You'll need to leave your puppy alone at some point, whether it's to head to work or just out for some errands. At this point, you'll have to decide where your puppy will go.
Many people choose to use gates to section off a room, while others invest in a dog crate. The decision should be made based on what's best for your family and lifestyle. Whichever you choose, be sure to leave your puppy with a pad during the potty training phase.
Your puppy is going to have some accidents. Maybe just a few, maybe several. That's just the reality. Whether he or she can't make it to the potty area in time or simply makes a mistake, accidents can and will happen.
When you discover a puppy accident, it's important to address it calmly. There's no sense in yelling and getting angry, because the truth is that he or she may not understand why. No matter how recent it was, immediately take your pup outside to the designated potty spot, clean up the accident, and move on.
Being a new pet parent comes with a lot of benefits (like a cuddly, adorable new puppy to hang out with!), but it comes with commitment and some frustrations, too. Keep in mind that your puppy doesn't know how to behave yet; it's your job to guide him or her.
Be patient, try to remain calm even on the frustrating days, and enjoy all the love your new puppy has to give! Remember, he or she won't remain untrained forever.
Crate training can be a valuable tool in your potty training arsenal. Puppies instinctively avoid soiling their sleeping areas, so using a crate can help teach them to hold it until they're taken outside. Make sure the crate is just large enough for your puppy to stand up, turn around, and lie down comfortably, but not so large that they can designate one corner as a bathroom.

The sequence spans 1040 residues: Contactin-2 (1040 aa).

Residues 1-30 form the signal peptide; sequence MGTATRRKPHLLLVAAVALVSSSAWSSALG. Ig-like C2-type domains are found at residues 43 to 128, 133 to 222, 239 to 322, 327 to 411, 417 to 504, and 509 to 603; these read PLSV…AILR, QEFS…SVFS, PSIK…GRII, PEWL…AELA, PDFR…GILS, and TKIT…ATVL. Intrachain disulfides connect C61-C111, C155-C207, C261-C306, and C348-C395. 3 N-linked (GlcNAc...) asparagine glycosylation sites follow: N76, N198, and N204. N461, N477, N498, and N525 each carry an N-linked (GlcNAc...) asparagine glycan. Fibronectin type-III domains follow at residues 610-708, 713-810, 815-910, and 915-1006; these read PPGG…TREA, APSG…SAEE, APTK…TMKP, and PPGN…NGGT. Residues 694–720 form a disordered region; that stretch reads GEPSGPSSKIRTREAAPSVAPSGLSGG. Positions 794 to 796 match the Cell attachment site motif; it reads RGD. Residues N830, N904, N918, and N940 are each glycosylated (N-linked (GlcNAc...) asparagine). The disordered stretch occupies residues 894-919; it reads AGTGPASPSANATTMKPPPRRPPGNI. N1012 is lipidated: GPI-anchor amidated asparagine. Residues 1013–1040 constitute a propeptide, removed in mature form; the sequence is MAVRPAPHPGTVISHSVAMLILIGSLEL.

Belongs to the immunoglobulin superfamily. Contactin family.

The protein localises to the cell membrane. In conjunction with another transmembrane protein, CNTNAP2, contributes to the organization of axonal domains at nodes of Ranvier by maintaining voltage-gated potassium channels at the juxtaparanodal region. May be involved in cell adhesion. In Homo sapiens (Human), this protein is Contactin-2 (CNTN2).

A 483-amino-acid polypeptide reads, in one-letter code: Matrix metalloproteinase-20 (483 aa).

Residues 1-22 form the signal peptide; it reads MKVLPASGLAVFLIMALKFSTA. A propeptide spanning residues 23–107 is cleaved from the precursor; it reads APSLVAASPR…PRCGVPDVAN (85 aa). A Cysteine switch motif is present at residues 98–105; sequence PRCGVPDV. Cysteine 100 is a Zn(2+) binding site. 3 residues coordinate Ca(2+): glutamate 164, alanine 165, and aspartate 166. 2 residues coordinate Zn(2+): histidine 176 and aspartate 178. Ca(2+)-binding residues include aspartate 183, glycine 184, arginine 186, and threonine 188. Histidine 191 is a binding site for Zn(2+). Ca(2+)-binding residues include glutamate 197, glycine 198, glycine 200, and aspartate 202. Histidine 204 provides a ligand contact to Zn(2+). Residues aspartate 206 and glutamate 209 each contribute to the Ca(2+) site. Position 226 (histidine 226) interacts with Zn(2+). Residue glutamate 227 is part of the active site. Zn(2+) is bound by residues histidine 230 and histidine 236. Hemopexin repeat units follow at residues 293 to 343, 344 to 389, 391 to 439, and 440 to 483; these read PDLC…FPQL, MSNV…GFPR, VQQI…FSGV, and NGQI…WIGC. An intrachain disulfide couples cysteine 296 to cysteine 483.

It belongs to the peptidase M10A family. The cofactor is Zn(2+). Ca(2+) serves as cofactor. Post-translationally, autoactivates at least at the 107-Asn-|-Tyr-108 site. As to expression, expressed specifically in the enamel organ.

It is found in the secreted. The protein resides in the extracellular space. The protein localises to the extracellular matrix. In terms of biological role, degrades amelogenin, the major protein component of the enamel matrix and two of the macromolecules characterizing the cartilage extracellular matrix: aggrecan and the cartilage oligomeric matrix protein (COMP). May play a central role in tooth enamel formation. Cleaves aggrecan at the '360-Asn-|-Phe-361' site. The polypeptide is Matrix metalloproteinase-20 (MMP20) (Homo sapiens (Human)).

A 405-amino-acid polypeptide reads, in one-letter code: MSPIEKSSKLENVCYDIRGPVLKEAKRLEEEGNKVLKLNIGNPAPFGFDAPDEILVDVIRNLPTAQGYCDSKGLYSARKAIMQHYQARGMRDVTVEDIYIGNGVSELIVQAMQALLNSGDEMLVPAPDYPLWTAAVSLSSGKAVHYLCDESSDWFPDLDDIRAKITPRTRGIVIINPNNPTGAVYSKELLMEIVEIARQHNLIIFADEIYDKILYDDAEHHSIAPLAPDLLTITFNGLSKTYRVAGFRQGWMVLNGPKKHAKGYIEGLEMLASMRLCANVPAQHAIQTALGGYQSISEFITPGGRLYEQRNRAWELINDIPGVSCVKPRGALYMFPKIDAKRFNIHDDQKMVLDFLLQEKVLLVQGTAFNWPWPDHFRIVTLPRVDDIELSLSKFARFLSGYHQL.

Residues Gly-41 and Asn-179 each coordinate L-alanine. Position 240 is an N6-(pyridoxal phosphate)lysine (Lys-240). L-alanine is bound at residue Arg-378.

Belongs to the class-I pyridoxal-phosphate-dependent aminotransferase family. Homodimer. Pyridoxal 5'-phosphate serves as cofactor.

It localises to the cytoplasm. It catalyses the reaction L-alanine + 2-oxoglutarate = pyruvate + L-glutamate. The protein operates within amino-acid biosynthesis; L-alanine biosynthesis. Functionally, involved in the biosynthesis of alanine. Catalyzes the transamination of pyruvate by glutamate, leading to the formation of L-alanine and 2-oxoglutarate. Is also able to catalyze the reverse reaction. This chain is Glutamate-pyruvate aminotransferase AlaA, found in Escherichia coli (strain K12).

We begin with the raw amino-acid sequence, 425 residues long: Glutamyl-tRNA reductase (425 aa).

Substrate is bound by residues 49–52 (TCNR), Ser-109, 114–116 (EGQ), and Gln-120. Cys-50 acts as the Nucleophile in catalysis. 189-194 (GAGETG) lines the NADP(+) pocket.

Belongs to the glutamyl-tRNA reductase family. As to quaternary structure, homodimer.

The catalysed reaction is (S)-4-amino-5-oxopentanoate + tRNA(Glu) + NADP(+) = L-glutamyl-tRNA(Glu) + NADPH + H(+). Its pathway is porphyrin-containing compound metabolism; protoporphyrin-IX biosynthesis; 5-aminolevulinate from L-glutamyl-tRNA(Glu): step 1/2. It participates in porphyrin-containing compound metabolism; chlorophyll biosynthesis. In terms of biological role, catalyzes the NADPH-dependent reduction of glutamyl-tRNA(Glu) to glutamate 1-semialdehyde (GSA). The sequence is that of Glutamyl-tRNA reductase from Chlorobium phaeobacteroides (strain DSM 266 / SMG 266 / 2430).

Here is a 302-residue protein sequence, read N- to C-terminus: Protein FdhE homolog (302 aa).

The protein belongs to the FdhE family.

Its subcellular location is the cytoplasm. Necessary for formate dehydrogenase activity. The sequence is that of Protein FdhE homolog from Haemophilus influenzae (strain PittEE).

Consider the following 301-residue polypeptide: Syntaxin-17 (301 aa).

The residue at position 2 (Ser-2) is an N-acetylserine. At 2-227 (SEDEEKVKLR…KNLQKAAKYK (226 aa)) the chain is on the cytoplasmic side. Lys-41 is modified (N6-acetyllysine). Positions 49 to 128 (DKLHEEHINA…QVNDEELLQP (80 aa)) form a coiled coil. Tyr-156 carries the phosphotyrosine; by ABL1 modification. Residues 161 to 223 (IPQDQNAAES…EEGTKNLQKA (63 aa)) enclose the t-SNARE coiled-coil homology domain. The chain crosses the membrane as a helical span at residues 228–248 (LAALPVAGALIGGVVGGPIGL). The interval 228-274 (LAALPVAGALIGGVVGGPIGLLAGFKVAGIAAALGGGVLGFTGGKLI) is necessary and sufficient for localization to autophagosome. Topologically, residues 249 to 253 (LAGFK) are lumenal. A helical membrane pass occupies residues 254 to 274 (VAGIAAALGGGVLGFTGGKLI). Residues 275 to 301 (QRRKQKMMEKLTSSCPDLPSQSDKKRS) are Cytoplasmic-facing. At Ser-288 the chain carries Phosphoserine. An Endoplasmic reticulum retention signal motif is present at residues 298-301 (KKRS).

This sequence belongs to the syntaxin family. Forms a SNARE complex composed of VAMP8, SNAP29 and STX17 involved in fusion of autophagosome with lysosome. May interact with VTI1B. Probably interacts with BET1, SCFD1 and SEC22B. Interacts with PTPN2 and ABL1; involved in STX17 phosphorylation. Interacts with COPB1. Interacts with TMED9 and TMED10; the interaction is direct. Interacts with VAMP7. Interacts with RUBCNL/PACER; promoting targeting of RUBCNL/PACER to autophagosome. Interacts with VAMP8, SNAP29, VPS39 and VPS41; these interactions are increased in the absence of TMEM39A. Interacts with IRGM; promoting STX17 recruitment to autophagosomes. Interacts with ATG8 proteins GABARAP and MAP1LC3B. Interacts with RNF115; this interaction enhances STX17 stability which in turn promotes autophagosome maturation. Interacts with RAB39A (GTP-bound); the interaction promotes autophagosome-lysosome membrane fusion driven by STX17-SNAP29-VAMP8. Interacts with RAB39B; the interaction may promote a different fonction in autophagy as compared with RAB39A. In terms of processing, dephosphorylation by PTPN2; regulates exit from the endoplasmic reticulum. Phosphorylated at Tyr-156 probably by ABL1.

As your puppy grows and gains better bladder control, you can slowly extend the time between potty breaks. Start with shorter intervals and gradually increase them, monitoring your puppy's progress to ensure they're comfortable with the new schedule.
Choose a specific command or cue, such as "go potty" or "do your business," and use it consistently whenever you take your puppy to their designated potty spot. This helps your pup associate the command with the action, and they'll more quickly come to understand what's expected.
A well-balanced diet can play a significant role in your puppy's potty training success. Feeding high-quality food in appropriate amounts can help regulate their bowel movements, making it easier to establish a consistent potty schedule. If you notice irregularities or issues, consult with your veterinarian about potential dietary adjustments.
Accidents are inevitable during potty training, but it's crucial to clean them up thoroughly to prevent your puppy from returning to the same spot that now smells like a bathroom. Use an enzymatic cleaner specifically designed for pet messes, as these products break down odor-causing molecules to eliminate the scent and reduce the likelihood of repeat offenses.
Keep a log of your puppy's potty training progress, noting both successes and setbacks. This can help you identify patterns, adapt your training methods based on their improvements or regressions, and celebrate your puppy's achievements.
If you're struggling with potty training or encountering persistent issues, don't hesitate to consult a professional dog trainer. They can offer guidance, support, and personalized advice to help you and your puppy overcome any obstacles.
Sometimes, underlying medical issues can contribute to potty training difficulties. If your puppy is experiencing unusual symptoms, frequent accidents when they were previously improving, or sudden changes in behavior, consult your veterinarian to rule out any health concerns that may be impacting their potty training progress.